How can you improve your memory?
Some people seem to be able to retain information and reel off facts and figures easily, while others might frequently struggle to remember even the simplest of things.
It’s important not to panic if you find yourself become more forgetful, as studies have shown that memory will naturally decline as we age, so it’s not always a sign of something more serious.1 Becoming forgetful can be annoying though – from the embarrassment of forgetting someone’s name to the frustration of not knowing where you left your house or car keys.
Be kind to your mind
Thankfully, there are steps we can take to improve our physiological health. While memory loss is a natural part of the aging process and can also be influenced by our genetic makeup, the good news is that there are things we can all do to ensure a healthy mental state and to improve our memories:
1. Consume less sugar
We all know too much sugar isn’t good for us, but aside from the impact it can have on our bodies, did you realize that it could impact your memory too? Sugar has been shown in studies to lead to poor memory and reduced brain volume, especially when it comes to short-term memory. So, for better health, and better memory, try your best to cut back on the sugar.2
2. Eat oily fish or take a fish oil supplement
There are many studies to suggest that fish oil, which is naturally rich in omega-3 fatty acids, can slow mental decline.3
If you like fish like salmon and mackerel then great! Fill your plate and enjoy them knowing that they offer memory-boosting benefits. If you don’t like, or don’t eat fish, you can still take a high-quality omega-3 supplement to reap the same benefits.
3. Take time to meditate
As well as lowering blood pressure and reducing stress, meditation has also been shown to have potential memory-boosting benefits.4
Meditation isn’t just good for your body, but it’s good for your mind too!
4. Watch your weight
One of the best things you can do for your body is keep your weight at a healthy level. This can help to avoid weight-related illnesses such as diabetes and heart disease, as well as to reduce the pressure on your joints. Keeping a healthy weight is also good for your mind. That’s because, as well as being associated with a higher risk of developing Alzheimer’s disease, obesity can change the genes associated with memory.5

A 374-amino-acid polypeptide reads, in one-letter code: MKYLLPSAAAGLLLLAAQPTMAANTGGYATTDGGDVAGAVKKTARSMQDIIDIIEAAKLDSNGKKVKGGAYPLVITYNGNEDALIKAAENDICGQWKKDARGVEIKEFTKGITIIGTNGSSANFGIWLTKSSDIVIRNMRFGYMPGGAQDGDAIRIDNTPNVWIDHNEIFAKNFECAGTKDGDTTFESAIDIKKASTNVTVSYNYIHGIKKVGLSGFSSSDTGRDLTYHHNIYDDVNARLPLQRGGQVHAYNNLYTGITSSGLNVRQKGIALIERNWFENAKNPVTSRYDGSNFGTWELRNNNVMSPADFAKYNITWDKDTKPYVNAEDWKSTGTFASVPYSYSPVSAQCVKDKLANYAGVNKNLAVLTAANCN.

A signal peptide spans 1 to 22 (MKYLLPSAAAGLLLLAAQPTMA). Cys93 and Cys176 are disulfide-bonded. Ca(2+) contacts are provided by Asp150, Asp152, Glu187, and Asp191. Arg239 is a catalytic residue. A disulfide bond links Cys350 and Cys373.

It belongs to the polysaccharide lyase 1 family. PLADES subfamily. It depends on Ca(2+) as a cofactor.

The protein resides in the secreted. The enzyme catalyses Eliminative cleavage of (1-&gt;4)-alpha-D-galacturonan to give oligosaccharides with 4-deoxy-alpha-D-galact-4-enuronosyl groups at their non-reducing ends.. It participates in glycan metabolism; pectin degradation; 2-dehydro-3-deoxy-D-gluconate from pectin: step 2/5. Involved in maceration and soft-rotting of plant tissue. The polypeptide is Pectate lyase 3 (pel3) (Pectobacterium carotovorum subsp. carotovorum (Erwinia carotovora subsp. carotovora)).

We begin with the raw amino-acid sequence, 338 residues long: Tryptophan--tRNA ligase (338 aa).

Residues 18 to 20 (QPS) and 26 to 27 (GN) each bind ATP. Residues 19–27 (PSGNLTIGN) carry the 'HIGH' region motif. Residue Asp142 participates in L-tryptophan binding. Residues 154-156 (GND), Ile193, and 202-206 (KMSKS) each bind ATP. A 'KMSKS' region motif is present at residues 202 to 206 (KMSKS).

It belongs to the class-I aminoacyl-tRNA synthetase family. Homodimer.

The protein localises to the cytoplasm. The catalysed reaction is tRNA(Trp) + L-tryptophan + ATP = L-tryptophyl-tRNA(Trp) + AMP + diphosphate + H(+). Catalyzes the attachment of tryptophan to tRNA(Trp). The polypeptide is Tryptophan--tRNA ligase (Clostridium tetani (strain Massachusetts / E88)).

5. Ensure you get enough sleep
We all know how awful it feels to be tired and how much harder it seems to function. So, it’s no surprise that lack of proper sleep has been linked to poor memory, with research showing that not getting enough sleep does actually affect your cognitive ability to remember things.6
6. Cut back on alcohol
Alcohol doesn’t just affect you in the moment, but afterwards too. Studies have shown that binge drinking can alter the brain and cause memory deficits, and repeated episodes of binge drinking can actually damage the hippocampus – the part of your brain that is responsible for your memory.7
7. Give your brain a workout!
If you want to be good at sports, you would have to train. Having a good memory is no different – your brain can be trained just as your body can! Brain games such as crosswords and sudoku are fun ways to pass time and come with the added benefit of giving your brain a challenging workout.
8. Exercise your body too
Exercise is important for mental health as well as physical health and research has indicated that it can help memory retention in people of all ages. Regular exercise during mid-life in particular, is associated with a reduction in the risk of developing dementia.8
9. Treat yourself to some (dark) chocolate
The great news for chocoholics is that cocoa is packed full of antioxidants known as flavonoids, which are particularly beneficial for your brain. Studies show that people who consumed dark chocolate had better memory retention than those who consumed white chocolate, which does not contain any flavonoids.9
Losing your memory is something that concerns many people and of course, there are many who will still suffer from this. Whatever stage of life you are at, there’s always time to do what you can to give your physiological health a boost and put yourself in the best position for retaining a strong memory.
- https://onlinelibrary.wiley.com/doi/full/10.1111/joim.12533 [↩]
- https://pubmed.ncbi.nlm.nih.gov/26970578/ [↩]
- https://www.ncbi.nlm.nih.gov/pmc/articles/PMC3262608/ [↩]
- https://www.ncbi.nlm.nih.gov/pmc/articles/PMC4895748/ [↩]
- https://www.ncbi.nlm.nih.gov/pmc/articles/PMC4728728/ [↩]
- https://www.ncbi.nlm.nih.gov/pmc/articles/PMC3413705/ [↩]
- https://www.ncbi.nlm.nih.gov/pmc/articles/PMC3548359/ [↩]
- https://pubmed.ncbi.nlm.nih.gov/18570697/ [↩]
- https://pubmed.ncbi.nlm.nih.gov/21324330/ [↩]